Brad DeLong demolishes [*] one of the more dishonest arguments being made about the Plame affair : that the number of “senior administration officials” is so large that finding the two guilty parties would require a miracle. And he points to Josh Marshall’s demolition of another [*]: Robert Novak’s sudden claim not to know that a “CIA operative” means someone undercover.
Brad also — in the course of criticizing Arnold Kling’s criticism of Paul Krugman — does a nice job [*] on the argument that it’s wrong to call a liar a liar. And Krugman himself reflects on the strange meaning of “civility” in the dictionaries of the right [*]: roughly, it seems to mean “Be polite while we slander you.”
Author: Mark Kleiman
Professor of Public Policy at the NYU Marron Institute for Urban Management and editor of the Journal of Drug Policy Analysis. Teaches about the methods of policy analysis about drug abuse control and crime control policy, working out the implications of two principles: that swift and certain sanctions don't have to be severe to be effective, and that well-designed threats usually don't have to be carried out.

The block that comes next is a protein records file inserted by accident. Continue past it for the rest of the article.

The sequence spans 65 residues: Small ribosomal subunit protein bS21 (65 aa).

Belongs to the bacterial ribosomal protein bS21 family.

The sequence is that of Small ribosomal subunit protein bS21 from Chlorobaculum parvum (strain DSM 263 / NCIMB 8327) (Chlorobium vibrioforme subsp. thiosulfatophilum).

Drugs and Drug Policy: What Everyone Needs to Know (with Jonathan Caulkins and Angela Hawken)
When Brute Force Fails: How to Have Less Crime and Less Punishment (Princeton, 2009; named one of the "books of the year" by The Economist
Against Excess: Drug Policy for Results (Basic, 1993)
Marijuana: Costs of Abuse, Costs of Control (Greenwood, 1989)
View all posts by Mark Kleiman